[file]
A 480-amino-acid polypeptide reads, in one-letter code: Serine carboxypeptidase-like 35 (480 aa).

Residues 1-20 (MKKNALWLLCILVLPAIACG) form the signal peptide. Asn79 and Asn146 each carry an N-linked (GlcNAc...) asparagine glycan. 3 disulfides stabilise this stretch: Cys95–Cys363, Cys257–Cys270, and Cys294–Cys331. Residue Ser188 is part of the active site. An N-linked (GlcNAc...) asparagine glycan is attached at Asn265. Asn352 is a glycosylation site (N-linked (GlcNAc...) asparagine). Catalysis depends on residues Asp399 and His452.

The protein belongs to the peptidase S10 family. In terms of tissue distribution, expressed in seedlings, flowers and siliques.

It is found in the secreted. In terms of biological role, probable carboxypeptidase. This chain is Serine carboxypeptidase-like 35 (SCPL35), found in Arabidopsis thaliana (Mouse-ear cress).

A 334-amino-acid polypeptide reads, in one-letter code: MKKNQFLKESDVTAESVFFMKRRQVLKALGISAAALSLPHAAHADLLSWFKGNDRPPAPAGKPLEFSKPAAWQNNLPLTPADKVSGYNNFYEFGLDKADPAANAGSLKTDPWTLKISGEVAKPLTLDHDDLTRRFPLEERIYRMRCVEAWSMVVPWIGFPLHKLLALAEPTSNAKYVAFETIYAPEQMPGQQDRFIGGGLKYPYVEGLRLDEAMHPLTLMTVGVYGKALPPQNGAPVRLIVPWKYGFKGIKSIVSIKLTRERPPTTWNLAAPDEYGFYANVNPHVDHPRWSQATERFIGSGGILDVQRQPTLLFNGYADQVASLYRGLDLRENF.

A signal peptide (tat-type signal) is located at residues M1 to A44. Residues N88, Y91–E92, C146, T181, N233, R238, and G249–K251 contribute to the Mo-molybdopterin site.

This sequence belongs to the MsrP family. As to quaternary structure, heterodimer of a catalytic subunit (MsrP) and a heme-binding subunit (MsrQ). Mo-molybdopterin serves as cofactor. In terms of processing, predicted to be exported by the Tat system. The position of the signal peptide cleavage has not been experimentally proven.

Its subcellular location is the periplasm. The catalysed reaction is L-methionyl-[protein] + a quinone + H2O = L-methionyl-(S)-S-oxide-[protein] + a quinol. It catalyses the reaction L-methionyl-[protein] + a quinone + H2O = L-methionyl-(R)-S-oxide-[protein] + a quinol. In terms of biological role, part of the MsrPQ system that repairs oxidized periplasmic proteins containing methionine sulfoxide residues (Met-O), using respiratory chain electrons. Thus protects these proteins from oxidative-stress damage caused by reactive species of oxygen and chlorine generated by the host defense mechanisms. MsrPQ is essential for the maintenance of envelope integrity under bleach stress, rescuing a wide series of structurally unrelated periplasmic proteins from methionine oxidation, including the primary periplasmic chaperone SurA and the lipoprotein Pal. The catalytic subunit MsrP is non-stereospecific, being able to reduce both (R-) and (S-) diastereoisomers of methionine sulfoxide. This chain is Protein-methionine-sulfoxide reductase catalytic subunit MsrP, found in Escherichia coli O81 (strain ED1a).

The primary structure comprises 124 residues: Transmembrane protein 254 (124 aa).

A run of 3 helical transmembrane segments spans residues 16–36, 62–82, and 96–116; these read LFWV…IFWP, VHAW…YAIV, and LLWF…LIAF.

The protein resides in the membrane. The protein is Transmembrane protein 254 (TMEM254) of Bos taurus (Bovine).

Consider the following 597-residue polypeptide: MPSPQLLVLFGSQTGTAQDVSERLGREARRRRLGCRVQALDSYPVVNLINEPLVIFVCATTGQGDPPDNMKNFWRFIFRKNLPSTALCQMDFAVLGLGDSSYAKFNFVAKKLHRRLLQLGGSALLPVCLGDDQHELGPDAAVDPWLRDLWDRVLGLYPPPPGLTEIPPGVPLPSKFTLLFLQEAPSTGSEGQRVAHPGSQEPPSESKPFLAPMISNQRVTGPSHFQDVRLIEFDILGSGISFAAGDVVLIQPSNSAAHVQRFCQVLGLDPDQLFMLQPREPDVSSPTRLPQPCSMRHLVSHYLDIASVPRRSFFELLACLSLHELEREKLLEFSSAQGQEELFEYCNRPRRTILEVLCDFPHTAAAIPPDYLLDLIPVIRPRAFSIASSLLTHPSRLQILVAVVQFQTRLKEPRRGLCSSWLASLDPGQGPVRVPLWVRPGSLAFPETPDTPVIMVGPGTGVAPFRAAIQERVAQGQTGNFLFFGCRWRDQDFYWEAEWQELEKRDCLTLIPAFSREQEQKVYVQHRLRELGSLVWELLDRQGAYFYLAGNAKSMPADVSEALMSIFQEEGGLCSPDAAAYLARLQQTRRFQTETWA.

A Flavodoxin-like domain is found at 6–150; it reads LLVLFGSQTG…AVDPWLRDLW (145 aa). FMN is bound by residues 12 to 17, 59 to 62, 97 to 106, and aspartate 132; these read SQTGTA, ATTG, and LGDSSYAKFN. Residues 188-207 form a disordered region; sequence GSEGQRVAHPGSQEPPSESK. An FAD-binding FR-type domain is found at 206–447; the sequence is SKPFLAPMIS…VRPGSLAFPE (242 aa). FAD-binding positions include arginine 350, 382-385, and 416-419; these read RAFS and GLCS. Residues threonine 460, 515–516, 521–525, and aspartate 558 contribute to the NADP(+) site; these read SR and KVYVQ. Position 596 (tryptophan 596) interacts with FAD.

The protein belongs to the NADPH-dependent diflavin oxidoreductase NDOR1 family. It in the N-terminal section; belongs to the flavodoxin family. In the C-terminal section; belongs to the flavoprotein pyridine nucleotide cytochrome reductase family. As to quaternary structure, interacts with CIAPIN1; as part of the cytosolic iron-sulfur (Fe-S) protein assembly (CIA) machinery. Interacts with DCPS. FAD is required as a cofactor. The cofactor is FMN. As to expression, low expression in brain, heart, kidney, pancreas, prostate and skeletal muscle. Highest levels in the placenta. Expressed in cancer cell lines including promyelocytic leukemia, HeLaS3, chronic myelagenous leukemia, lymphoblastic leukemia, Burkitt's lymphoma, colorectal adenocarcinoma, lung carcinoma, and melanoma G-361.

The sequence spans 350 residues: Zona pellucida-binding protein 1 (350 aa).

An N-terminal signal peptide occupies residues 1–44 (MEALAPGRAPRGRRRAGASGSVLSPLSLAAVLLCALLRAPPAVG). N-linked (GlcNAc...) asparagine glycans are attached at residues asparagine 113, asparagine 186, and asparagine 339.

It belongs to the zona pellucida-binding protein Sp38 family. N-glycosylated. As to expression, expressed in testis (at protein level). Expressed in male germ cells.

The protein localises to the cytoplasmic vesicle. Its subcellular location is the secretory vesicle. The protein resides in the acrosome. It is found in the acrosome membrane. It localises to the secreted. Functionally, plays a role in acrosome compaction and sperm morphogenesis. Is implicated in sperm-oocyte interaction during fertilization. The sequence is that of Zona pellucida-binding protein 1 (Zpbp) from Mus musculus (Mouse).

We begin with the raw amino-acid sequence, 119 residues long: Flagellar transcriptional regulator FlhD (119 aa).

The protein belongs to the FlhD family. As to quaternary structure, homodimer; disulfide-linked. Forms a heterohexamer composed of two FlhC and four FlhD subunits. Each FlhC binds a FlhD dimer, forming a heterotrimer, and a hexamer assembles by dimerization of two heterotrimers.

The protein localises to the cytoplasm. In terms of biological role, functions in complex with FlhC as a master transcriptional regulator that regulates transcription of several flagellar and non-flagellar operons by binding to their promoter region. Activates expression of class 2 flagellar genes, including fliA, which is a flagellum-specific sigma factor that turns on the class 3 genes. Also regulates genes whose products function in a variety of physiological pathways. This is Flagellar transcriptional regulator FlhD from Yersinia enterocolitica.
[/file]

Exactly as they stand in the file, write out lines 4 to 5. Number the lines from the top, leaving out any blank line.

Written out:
It is found in the secreted. In terms of biological role, probable carboxypeptidase. This chain is Serine carboxypeptidase-like 35 (SCPL35), found in Arabidopsis thaliana (Mouse-ear cress).

A 334-amino-acid polypeptide reads, in one-letter code: MKKNQFLKESDVTAESVFFMKRRQVLKALGISAAALSLPHAAHADLLSWFKGNDRPPAPAGKPLEFSKPAAWQNNLPLTPADKVSGYNNFYEFGLDKADPAANAGSLKTDPWTLKISGEVAKPLTLDHDDLTRRFPLEERIYRMRCVEAWSMVVPWIGFPLHKLLALAEPTSNAKYVAFETIYAPEQMPGQQDRFIGGGLKYPYVEGLRLDEAMHPLTLMTVGVYGKALPPQNGAPVRLIVPWKYGFKGIKSIVSIKLTRERPPTTWNLAAPDEYGFYANVNPHVDHPRWSQATERFIGSGGILDVQRQPTLLFNGYADQVASLYRGLDLRENF.